Although I've seen lots of her films and am a great admirer of what she does, the little shrine in my head is to Audrey
Hepburn as Holly Golightly. I must have been in my late teens when I first saw Breakfast At Tiffany's (1961); I certainly
fell in love with her so I must have been old enough to be having those sorts of feelings. She has such an iconic look: the
little black dress, the cigarette holder and the coquettish grin.
It's a proper piece of good acting rather than the sort of slightly frothy romcom performance we often saw her do elsewhere.
She brings that delicate, demure, butter-wouldn't-melt quality to every part, and suddenly she's playing this character who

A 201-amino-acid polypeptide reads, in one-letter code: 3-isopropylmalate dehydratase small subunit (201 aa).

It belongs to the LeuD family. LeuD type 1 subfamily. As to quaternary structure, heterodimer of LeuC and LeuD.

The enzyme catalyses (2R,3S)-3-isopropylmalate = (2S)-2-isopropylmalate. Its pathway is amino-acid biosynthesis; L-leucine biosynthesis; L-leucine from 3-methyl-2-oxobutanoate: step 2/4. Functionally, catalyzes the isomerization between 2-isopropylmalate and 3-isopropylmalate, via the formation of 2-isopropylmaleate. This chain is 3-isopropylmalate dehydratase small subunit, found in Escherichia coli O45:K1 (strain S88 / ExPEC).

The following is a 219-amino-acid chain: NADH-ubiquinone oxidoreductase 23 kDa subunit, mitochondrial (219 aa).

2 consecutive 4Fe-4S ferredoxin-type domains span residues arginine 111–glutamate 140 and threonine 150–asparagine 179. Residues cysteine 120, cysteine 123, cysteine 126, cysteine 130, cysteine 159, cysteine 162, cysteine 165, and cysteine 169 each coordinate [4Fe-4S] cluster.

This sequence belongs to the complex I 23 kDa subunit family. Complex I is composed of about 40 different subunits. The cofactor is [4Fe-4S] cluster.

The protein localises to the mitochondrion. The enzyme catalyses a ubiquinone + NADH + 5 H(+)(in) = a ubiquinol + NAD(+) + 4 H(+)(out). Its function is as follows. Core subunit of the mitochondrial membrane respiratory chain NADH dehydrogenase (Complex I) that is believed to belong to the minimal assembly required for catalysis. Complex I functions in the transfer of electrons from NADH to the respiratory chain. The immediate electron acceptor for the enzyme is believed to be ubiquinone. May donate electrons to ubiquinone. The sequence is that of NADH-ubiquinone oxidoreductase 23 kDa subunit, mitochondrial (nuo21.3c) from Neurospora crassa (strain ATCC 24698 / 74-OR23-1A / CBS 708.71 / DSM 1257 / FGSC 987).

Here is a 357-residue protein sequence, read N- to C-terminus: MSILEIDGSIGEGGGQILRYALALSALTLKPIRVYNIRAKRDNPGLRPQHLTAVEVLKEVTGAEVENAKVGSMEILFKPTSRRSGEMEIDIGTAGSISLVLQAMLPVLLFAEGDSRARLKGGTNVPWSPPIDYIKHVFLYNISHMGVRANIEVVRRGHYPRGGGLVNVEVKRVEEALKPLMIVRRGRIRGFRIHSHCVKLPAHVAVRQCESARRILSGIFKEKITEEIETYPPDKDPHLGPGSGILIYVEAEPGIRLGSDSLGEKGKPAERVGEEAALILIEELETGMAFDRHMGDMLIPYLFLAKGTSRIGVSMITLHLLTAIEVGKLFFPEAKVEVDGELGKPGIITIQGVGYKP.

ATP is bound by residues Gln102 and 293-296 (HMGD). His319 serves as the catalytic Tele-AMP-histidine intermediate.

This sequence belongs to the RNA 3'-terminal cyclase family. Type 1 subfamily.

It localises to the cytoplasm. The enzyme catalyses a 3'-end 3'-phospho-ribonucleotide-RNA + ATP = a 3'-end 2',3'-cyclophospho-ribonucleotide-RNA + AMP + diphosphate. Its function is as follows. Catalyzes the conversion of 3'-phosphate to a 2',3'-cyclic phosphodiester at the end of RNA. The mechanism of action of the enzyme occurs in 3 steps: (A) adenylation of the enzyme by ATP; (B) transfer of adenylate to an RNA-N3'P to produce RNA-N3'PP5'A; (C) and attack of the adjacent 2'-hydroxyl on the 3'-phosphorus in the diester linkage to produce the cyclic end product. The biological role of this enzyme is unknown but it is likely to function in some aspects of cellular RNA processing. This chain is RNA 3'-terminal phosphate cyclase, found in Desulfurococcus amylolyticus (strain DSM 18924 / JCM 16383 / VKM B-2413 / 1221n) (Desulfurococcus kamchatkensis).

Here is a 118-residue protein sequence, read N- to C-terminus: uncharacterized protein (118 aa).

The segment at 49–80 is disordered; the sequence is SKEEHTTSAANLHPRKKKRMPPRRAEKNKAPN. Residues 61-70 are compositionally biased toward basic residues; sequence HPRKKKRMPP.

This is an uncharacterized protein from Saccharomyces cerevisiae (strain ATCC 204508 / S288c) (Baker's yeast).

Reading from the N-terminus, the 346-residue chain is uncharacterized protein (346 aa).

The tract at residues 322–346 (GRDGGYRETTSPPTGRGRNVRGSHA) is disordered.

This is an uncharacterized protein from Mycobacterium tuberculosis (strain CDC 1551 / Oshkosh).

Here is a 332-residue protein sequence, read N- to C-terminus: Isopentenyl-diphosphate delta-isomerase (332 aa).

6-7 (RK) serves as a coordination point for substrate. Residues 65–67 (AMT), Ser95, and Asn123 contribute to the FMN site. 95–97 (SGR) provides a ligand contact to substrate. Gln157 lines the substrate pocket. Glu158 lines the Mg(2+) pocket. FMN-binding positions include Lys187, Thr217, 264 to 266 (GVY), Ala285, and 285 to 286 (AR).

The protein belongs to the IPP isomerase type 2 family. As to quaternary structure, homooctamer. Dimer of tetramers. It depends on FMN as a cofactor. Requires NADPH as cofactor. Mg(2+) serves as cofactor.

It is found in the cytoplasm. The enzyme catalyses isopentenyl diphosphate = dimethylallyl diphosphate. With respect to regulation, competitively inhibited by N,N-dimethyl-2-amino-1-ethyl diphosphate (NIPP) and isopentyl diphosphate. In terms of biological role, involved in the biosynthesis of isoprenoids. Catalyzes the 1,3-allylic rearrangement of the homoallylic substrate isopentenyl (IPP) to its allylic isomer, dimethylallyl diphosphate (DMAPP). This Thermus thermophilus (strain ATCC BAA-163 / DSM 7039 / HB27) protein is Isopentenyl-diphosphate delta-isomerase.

is quite dark and a bit of a loony. Yet she carries it off so assuredly you'd sell your children to get to spend some time
with Holly Golightly, even though you're aware she'd be a highmaintenance nightmare. Hepburn makes her utterly alluring and
fascinating. It's one of the great things about movies that we're allowed to indulge little fantasies about people that in
life we would steer away from.
Audrey Hepburn was a proper movie star in a way we're not really allowed to have these days because they have to be so
exposed, and we have to know everything about them. And she was probably the most beautiful woman who has ever lived, which